When the music stopped at the end of a long procession of university delegates, hundreds of heads turned to face the last two people to march. When the drums started, Northwestern President Morton O. Schapiro drew back, laughed and turned to his predecessor Henry Bienen. The two linked arms and walked to their seats.
The procession Friday kicked off the inauguration of Northwestern’s 16th President Morton Schapiro at a festive ceremony held at Henry Crown Sports Pavilion. The event also included a guest speech by three-time Pulitzer Prize-winning author and New York Times columnist Thomas Friedman.
The event took place indoors, a last-minute change from Deering Field as a result of rainy weather. Representatives of Northwestern’s faculty, the Board of Trustees, former presidents Henry Bienen and Arnold Robert Weber and more than 100 delegates from other universities and academic organizations filled the basketball courts in SPAC to watch the ceremony.
“This is so much fun, I highly recommend it,” Schapiro said at the start of his speech, after having just received the university’s charter, seal and chain of office. “I’m always going to wear this [chain] — breakfast, lunch, dinner, football games, it’s mine.”
Schapiro addressed the role of higher education and the future of Northwestern but also told jokes and personal stories. He described the university as “elite,” but warned the community not to be “elitist.”
“I am sobered to recall how the most prestigious colleges and universities have been far from immune from the popular prejudices of the day,” he said. “In a world where myriad forces push our society towards stratification, higher education must always provide opportunity.”
Schapiro then recalled the words of Michael Reed, a former colleague from Williams College, who once explained to Schapiro the distinction between tolerance and inclusion. Simply bringing diverse people to Northwestern is not enough, Schapiro said.
“I’m not talking here about tolerance,” he said. “People don’t want to be tolerated; they want to be full members of the community. All of us deserve to be at an institution […] that’s sensitive to our needs and to our aspirations.”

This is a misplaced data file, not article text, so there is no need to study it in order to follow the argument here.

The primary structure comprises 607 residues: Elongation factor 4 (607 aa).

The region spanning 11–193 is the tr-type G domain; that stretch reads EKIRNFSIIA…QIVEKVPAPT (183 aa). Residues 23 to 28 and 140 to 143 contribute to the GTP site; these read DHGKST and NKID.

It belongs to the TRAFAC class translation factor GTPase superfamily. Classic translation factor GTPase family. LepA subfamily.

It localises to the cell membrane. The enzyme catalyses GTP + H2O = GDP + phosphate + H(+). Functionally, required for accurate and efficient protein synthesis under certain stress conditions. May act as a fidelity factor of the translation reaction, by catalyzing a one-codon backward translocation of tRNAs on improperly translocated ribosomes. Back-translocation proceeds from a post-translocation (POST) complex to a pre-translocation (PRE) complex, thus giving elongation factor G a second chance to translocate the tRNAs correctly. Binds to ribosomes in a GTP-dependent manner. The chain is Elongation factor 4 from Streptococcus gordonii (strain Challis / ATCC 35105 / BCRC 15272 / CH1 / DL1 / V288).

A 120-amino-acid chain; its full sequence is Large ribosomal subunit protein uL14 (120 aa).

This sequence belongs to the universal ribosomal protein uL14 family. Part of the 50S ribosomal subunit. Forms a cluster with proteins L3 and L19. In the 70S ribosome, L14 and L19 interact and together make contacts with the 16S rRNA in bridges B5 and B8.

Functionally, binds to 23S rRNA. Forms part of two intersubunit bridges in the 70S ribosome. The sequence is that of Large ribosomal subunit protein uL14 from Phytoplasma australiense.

As he discussed the responsibilities of higher education, Schapiro revisited points that Friedman — a personal friend of Schapiro’s and an honorary Northwestern degree recipient — made earlier in the ceremony. Friedman explained that the current economic recession is not only a crisis of the markets, but also of the environment and education. He also emphasized that liberal arts institutions will play a vital role in teaching students to adapt to a changing world, where doing the bare minimum is no longer enough.
“Being able to bring something extra to your job is now the new normal,” Friedman said.
“I can think of no one more able to define that something extra that has to be part of American liberal arts now than my friend and your president Morton O. Schapiro,” Friedman added. “May you and he together go from strength to strength with a little something extra.”
The ceremony was followed by a reception, where Schapiro interacted with students and other guests.
“I enjoyed every minute of [the ceremony],” he said. “What I say to students at graduation is, ‘If you don’t enjoy this weekend, what are you ever going to enjoy?’ And that’s the way I’ve felt all weekend.”
Many of Schapiro’s colleagues, friends and guests also shared this sentiment.
“I was very impressed by his talk,” said Mary Gray, a delegate from Bryn Mawr College. “It certainly followed on Thomas Friedman’s. They spoke about relevant things, not only purely educational. He looks like he is full of energy.”
Yvonne Hao, a member of the Board of Trustees at Williams, said that while her school is sad to lose Schapiro, Northwestern will benefit from his leadership.
“He did a great job these past nine years at Williams, [but] he’s ready for something bigger,” she said.